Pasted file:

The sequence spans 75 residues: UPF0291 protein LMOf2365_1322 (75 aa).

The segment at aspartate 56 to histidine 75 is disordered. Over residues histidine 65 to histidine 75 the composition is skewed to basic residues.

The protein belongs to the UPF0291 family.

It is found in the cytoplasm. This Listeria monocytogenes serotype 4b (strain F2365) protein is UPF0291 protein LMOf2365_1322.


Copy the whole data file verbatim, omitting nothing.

The sequence spans 75 residues: UPF0291 protein LMOf2365_1322 (75 aa).

The segment at aspartate 56 to histidine 75 is disordered. Over residues histidine 65 to histidine 75 the composition is skewed to basic residues.

The protein belongs to the UPF0291 family.

It is found in the cytoplasm. This Listeria monocytogenes serotype 4b (strain F2365) protein is UPF0291 protein LMOf2365_1322.